The other week, a very strange thing happened. I was in London when a stranger approached me, looked at me, and announced ‘you look nice, for a mature woman, very nice!’  

A compliment? Well, I’ll take anything I can! But just to clarify, I’m only in my 40s – though I guess that’s mature by age standards.   

That got me thinking about beauty. This stranger didn’t know me; we hadn’t exchanged any words until that moment. So what did he see? Most often we equate beauty to what the person looks like on the outside – the freshness of youth, that dewy glow of young skin, the person who is considered conventionally beautiful because of their looks, and perhaps what they are wearing.

But is beauty really about how someone looks? If so, I’m doomed, because, believe me, I’ve had my fair share of days when I’ve felt far from beautiful. There’s that spot between my eyebrows that doesn’t seem to go away; the rosacea that I’ve been suffering from since I hit 40 (resulting in redness and spots on my cheeks); and the inevitable bad hair days, when my hair just falls flat.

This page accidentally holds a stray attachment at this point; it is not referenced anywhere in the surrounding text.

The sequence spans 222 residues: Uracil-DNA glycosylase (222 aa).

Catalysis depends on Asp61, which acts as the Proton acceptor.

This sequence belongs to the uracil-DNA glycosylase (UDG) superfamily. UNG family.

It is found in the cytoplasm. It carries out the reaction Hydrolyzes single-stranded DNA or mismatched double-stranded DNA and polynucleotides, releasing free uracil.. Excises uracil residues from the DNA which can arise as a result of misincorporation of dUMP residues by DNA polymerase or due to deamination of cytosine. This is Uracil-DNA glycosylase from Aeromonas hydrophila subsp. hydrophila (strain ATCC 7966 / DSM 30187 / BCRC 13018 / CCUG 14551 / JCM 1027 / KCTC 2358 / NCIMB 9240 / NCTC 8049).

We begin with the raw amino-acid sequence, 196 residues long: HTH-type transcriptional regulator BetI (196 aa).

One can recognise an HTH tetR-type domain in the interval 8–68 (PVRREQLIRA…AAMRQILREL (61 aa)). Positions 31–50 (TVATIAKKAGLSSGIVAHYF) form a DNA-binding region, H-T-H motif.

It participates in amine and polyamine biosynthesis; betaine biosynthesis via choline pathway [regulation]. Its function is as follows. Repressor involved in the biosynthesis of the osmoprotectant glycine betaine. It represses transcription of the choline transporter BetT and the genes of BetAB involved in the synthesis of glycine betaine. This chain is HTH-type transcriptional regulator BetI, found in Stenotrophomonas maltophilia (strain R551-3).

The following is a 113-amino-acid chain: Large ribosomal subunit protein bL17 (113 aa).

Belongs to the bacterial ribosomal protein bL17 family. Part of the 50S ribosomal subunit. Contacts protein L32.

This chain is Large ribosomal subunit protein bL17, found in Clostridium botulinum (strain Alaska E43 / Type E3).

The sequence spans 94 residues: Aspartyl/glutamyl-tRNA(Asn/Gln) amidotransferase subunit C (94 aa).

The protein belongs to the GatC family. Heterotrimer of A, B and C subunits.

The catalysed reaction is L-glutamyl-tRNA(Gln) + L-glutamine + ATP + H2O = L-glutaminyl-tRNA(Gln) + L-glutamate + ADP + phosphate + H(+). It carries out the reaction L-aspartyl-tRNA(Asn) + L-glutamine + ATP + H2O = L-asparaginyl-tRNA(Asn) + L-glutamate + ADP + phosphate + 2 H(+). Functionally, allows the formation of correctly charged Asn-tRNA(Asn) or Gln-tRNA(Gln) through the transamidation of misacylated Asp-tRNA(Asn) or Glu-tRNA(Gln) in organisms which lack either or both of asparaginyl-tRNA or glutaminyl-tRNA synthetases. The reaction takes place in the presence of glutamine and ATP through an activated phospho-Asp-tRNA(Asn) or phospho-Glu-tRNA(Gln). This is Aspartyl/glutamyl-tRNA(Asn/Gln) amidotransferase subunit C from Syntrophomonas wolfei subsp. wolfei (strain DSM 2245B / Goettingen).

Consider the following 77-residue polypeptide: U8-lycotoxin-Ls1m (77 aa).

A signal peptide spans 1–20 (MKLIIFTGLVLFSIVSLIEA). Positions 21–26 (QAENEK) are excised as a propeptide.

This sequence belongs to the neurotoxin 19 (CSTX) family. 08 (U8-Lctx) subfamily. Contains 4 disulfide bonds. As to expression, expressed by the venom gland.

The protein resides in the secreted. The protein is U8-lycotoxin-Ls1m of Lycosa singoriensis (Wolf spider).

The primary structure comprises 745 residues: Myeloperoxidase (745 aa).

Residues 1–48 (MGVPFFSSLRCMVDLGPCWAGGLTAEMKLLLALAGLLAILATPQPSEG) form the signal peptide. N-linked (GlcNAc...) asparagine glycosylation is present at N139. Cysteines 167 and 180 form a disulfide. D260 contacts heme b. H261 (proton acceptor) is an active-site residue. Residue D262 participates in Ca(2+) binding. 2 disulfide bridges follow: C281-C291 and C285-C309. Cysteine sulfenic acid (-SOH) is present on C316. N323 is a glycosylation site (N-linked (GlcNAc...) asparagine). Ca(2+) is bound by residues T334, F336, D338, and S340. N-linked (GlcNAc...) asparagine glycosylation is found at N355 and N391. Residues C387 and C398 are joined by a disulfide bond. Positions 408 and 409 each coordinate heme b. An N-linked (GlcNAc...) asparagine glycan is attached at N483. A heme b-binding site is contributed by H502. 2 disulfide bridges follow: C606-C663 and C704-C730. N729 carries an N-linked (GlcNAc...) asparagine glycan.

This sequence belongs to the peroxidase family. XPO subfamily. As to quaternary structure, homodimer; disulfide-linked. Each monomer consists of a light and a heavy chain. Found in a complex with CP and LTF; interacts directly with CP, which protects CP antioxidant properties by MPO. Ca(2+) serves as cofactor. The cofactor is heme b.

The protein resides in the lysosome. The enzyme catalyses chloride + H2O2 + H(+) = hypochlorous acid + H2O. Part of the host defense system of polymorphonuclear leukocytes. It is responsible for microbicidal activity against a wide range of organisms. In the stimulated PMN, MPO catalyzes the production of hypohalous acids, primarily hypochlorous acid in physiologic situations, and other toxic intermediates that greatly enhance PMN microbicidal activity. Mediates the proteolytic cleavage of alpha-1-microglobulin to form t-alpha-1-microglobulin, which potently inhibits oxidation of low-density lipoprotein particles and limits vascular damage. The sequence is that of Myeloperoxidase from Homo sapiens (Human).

I’ve bought expensive cosmetics to try to stop the clock of ageing, and bought way-too-tight white skinny jeans because the 20-year-old girls in the shop convinced me that you really did need to lie on the floor and wriggle into the tightest pair you could, as they moulded to your body. Melding to my body is not a look to go for when you can make out the cellulite on my thighs!

With flabby bits getting a bit flabbier, I decided to join a personal fitness programme. So far, I’ve not lost any weight – I still enjoy coffee and cake and seem to be consuming more because my mind tells me ‘I’m burning it off’. But, three months in, I do feel more toned, more energised and stronger. My legs don’t wobble quite as much as they used to; I can literally feel the muscles in my back; my arms are stronger; and I think I’ve got a two-pack starting to appear!

While I may never be able to hold a plank for longer than about 30 seconds and I still pant when I climb too many stairs, the transformation that has taken place is about more than purely physical changes. In the process of learning to accept and love my body, I’ve learnt to accept and love myself just a little bit more. To me that’s real beauty – the inner glow that comes from knowing and accepting who you are. It’s the kind of beauty that defies looks and age.

So stand tall today, shine and be your own kind of beautiful.